‘BITTERN CRY’ by Fergus Hogan

Our sensibility recognizes the divine in Nature and Ceremony. With vision and voice, Fergus Hogan’s lyrics intensify the connection and set it afire. 
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FERGUS HOGAN READS FROM ‘BITTERN CRY’
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Three Stones for a Decision

there’s a path through the woods
round the lake where I pray 
that I take when I’m feeling low down
the summer I left I went to the edge 
and sat there alone every day
just me the fox and the moorhen
we’d watch the sun rise
from the shoreline beyond
and ripple its way across water
till it kissed every stone
on the shoreline this side
and they glistened red-gold-n-amber
till the sun rose so high
it heated the sky  
and the earth and the waters too
and the fox bowed its head  
and returned to the woods  
and the hen went back to the reeds
and I sat alone betwixt and between  
the trees and the water still
my decision as clean as three stones

 

Shelter

When I need shelter, I return to the church

Dip my fingers by the door in cold holy water

Genuflect deeply before a golden tabernacle

Kneel down-hard on old oak pews and inhale

Church polish, candle wax, frankincense. Listening to

Childhood memories, close as whispers in dark confessionals

 

I rang the bell to begin mass and the bell for consecration

I listened to tired priests chanting on dark early mornings

And the chatter of old women after. Once a year on Christmas Eve

I cried with the beauty of angels singing: Gloria in excelsis Deo

I still weep on Good Fridays when I feel the fear of shame

Fall at the back of churches on men’s bent heads like mine

 

My God, My God why have you forsaken me?

My God, My God hear my prayers as I cry out to you

 

Crow Magic

Now, I feed my worries to the crows
having learned how to live in nature’s cycles 
I plant my troubles in seeds that I’ve gathered in warmer times
I place them on branches, cracks and cervices, of dead old trees
and hidden thin-spaces that miss the company of birds, and song
a gift from me to them, and they come
blackfeathered, blackwinged, blackbeaked
sharptongued they descend in raucous mourning 
and take them all away from metransmuted
my beautiful flock of silver eyed friends 
my funeral of sin eaters.

Fergus Hogan lives and works in Waterford, Ireland, where he lectures full-time in systemic family therapy and narrative and storytelling therapy at Waterford Institute of Technology. His main research and publications are in the area of men’s lives and fatherhood.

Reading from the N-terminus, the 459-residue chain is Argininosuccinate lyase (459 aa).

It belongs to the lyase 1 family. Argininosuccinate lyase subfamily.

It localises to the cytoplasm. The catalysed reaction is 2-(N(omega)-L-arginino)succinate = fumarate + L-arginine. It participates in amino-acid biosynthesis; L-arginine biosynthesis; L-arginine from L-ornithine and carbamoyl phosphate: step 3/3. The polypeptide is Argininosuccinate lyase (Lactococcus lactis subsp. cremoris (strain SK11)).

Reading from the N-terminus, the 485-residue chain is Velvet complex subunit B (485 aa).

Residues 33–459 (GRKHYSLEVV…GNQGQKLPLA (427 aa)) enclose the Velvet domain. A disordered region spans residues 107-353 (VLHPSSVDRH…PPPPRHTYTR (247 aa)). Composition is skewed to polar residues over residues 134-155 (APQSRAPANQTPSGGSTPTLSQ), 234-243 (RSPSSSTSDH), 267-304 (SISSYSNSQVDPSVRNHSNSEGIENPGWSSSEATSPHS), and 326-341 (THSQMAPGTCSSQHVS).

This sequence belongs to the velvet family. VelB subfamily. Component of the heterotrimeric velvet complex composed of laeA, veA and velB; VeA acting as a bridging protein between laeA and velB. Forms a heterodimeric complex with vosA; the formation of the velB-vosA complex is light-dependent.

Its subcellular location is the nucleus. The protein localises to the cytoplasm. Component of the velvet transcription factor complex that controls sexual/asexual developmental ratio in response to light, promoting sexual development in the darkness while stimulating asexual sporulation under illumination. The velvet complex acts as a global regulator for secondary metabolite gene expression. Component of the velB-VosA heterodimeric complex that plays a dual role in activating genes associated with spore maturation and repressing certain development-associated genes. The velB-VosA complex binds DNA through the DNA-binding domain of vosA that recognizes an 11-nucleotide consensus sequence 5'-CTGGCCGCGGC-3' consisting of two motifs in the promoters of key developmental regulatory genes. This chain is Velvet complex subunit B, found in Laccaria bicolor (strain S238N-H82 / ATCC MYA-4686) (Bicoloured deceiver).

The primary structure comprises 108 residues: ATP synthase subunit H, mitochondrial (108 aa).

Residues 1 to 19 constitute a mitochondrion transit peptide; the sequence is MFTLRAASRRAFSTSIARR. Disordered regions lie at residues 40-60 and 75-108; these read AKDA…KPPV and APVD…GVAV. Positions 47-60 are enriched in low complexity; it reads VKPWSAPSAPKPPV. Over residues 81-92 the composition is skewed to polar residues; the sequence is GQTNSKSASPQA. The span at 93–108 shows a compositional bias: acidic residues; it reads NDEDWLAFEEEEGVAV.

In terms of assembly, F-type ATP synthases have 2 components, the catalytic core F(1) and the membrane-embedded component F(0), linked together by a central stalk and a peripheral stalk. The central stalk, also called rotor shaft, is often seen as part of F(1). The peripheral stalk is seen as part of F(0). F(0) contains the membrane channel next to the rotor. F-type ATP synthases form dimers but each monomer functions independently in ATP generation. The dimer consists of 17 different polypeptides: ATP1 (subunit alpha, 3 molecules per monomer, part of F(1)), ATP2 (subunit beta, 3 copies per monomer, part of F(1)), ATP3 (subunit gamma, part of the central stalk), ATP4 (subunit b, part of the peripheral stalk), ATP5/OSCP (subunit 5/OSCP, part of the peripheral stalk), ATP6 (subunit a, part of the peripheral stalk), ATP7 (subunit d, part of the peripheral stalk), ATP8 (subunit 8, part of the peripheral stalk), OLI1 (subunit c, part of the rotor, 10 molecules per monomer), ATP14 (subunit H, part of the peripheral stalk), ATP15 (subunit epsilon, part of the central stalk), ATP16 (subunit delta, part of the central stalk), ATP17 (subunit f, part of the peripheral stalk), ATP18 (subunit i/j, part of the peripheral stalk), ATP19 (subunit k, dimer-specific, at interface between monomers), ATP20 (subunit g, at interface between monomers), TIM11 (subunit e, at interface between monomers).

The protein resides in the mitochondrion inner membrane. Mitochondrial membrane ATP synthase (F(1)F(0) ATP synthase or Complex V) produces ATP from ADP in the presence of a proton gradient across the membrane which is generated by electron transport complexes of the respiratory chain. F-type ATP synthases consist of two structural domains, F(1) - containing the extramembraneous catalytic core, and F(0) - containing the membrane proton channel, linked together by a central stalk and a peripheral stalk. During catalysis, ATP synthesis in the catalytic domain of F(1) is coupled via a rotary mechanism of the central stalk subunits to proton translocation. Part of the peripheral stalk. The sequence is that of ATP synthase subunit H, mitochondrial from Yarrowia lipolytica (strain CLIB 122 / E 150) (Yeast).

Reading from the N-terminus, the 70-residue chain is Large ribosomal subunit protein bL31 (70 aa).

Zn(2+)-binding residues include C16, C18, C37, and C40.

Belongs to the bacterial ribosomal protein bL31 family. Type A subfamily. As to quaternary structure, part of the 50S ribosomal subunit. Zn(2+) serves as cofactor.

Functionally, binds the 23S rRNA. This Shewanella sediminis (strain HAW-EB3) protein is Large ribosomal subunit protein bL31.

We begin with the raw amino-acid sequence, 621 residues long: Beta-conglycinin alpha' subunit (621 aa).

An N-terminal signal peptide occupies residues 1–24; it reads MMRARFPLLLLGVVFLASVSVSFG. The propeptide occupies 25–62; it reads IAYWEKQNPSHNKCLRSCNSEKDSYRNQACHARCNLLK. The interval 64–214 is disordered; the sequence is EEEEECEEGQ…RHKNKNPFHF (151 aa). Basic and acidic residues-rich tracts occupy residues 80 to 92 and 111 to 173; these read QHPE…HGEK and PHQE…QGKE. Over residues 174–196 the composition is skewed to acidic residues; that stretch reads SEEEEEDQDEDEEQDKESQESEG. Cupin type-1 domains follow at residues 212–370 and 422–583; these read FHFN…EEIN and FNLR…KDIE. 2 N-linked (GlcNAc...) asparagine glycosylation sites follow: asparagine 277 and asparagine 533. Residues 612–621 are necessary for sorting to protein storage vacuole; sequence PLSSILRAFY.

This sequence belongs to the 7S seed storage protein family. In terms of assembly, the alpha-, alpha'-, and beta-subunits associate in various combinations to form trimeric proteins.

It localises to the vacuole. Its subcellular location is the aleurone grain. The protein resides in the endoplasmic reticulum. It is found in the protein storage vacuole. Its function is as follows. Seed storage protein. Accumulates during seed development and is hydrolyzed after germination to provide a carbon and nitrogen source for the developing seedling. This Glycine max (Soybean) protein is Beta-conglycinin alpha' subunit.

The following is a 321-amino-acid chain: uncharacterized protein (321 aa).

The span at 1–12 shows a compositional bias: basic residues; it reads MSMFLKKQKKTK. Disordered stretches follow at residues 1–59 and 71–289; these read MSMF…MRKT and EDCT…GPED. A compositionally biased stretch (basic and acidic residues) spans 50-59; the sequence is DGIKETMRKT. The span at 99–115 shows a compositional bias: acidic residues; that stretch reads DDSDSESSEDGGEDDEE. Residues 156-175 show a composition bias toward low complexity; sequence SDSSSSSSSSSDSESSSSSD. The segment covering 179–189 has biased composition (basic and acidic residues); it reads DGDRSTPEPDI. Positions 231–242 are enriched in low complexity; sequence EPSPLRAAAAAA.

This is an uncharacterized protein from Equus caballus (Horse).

His first novel The Wisdom of Fionn is a retelling of a well known Irish legend which explores men’s lives and masculinities through a lens of Celtic Spirituality, Storytelling and Mythology. It has been serialised and shared for free, a chapter a day, during the stay home stay safe time on his publisher’s Facebook page @Book Hub Publishing.

His poems have been published in the Irish Times and various anthologies. His spoken-word poem “Consent” took first prize in Waterford’s inaugural spoken word and slam poetry competition in 2018.

His first chapbook of poems, Bittern Cry, was published in November 2019. It is available for sale online from his publisher Book Hub Publishing  or The Book Centre Waterford and it is also available from the Facebook page of Red Books, in Wexford

8 Responses to ‘BITTERN CRY’ by Fergus Hogan

  1. Frank Wagner says:

    This is magnificent poetry with clear and striking imagery and moving language. Fergus Hogan works to clarify, not obscure. There are no literary games, just touching clarity.

  2. Kathryn Clare Wegrzyn Wegrzyn says:

    The setting in the Poems by Fergus Hogan with nature, respecting in wonderment all which is bestowed upon us. Each path to remedy the course of lifes decisions,whether we hand out or receive it is the comfort to remain present as One Who Gives it up to God.

  3. Mary Fallon says:

    Love the tenderness of these poems. They were prayer-like and hopeful. The poem shelter was particularly moving and reminded me that God is our shelter, especially in such uncertain times. The litany of familiar scents and sites in the church convened a sense of the eternal nature of faith. Thank you for sharing them.

  4. June Granville Mazouch says:

    These are the most !beautiful poems I have ever heard . Thank you!
    I’m from Chicago This has been a blessing

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